6 Oatmeal Habits That Jumpstart Weight Loss, Say Dietitians
Oatmeal is a quintessential breakfast dish that has stood the test of time and transcended all of the crazy food trends we have seen in our day. And thanks to the nutrients that oats naturally contain, like fiber and B vitamins, including oatmeal in an overall healthy diet can be a delicious and satisfying dish that can help people manage their weight naturally.
Yet while eating oatmeal is a no-brainer for those who want to lose a few inches or pounds, certain oatmeal-prep habits can put a monkey wrench in attaining that ultimate goal. From not allowing enough time to prep the oats on busy mornings to adding caloric ingredients like sugar to the oat dish, there are some oatmeal-preparation practices that can counteract the best oatmeal-eating intentions.
For people on a weight loss journey who want to reap the benefits of eating oatmeal, we turned to nutrition experts to share the best oatmeal habits to start including in your healthy lifestyle. From picking the right ingredients to prepping the right way, here are six oatmeal habits that jumpstart weight loss, according to dietitians.
Then, for more weight loss tips, check out these Eating Habits to Lose Abdominal Fat As You Age, Say Dietitians.
Use your instant pot.
Sometimes it's not what we add to our oats that's the problem, but it's the time it takes to actually cook the oats that make it a challenge to eat them regularly. When you don't have your oats ready to go, you run the risk of grabbing a donut or other less weight loss-friendly options to start your day.
Cooking your oats in an instant pot and relying on the delayed start will allow you to have piping hot oatmeal waiting for you before you even open your eyes to start the day. Justine Chan, MHSc, RD, CDE, says a 1 to 3 ratio of steel-cut oats and water cooked in an instant pot will do the trick, and using the delayed start will help you avoid the excuse of not having "enough time" to cook your oats on busy mornings.
Use kefir in your overnight oats recipe.
"Kefir contains more gut-friendly probiotics than yogurt, which studies indicate may promote satiety by increasing absorption of nutrients and stable blood sugars, as well as decrease systemic inflammation leading to better weight control and a reduction in weight gain," says Caroline Margolis, RDN.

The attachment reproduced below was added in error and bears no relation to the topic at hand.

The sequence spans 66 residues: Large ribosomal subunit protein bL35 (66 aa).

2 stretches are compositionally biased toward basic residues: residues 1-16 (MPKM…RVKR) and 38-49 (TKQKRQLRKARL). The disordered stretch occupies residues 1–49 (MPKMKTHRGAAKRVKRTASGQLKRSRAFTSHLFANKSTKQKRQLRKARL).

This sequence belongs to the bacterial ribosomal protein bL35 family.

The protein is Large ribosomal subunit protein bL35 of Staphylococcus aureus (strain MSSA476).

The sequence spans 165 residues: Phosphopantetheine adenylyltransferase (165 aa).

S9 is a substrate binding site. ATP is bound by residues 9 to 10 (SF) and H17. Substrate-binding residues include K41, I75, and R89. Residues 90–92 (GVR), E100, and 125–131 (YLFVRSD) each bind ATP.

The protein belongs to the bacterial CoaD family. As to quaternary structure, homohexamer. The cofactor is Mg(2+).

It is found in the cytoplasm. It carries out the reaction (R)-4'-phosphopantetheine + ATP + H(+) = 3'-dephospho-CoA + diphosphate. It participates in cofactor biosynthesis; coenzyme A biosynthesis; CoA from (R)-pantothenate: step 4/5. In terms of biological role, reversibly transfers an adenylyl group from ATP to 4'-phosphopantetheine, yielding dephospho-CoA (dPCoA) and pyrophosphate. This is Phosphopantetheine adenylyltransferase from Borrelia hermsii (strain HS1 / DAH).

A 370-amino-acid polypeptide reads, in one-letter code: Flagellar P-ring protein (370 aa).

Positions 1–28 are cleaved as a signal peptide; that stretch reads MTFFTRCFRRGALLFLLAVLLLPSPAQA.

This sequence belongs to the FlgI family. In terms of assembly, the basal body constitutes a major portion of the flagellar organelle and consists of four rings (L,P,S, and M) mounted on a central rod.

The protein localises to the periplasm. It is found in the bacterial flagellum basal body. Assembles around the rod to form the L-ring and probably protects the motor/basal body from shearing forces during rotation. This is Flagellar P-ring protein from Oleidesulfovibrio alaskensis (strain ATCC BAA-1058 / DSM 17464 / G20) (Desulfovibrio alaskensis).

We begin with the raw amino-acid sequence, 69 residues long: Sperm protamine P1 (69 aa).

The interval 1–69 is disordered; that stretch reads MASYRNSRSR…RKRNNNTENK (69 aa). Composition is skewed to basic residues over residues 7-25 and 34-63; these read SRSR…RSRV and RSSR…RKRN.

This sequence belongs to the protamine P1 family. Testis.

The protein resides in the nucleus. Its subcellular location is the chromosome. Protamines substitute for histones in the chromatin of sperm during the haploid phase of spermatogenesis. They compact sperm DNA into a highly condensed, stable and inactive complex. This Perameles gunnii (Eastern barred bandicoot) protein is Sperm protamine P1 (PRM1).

Make a savory oatmeal dish.
Oatmeal dishes are typically made with sweeter ingredients, like brown sugar or maple syrup. But a more savory oatmeal dish can be a nice alternative to the classic oatmeal combos with no added sugars.
"Consider making a savory oatmeal that is packed with roasted vegetables as toppings such as broccoli, sweet potato, and mushrooms," says Andrew Akhaphong, MS, RD, LD. "Not only will you be increasing fiber to support fullness, but you will also help support insulin regulation, healthy cholesterol levels, and increasing nutrients into your oatmeal routine."
Make baked oatmeal.
Baking oatmeal isn't on everyone's radar when they are cooking their oats. But baking oats in a casserole dish can result in a cozy meal that is chock-full of weight loss-supporting nutrients.
Christa Brown, MS, RDN suggests people make baked oatmeal that includes eggs for a rich source of protein.
"Both the protein in the eggs and the fiber in the oatmeal add to satiety to curb cravings," Brown explains.
Add healthy fats.
The simple act of adding some healthy fats into your oatmeal dish can profoundly impact your weight loss goals. From nut butter to chia seeds, many healthy fat options can add a boost of this satiating macro to your breakfast meal.
Healthy fats "help blunt the blood sugar spike and keep you feeling full for a longer period of time," potentially helping you eat less throughout the day, according to Anya Rosen, MS, RD, LD.
Use spices instead of sugar.
There is no denying that spoonfuls of brown sugar on your oatmeal taste delish. But too much added sugar can add far too many empty calories, contributing to weight gain.
Leaning on these flavorful and sugar-free spices can be a fantastic sub for high-calorie additions, and in some cases, can give an anti-inflammatory benefit too.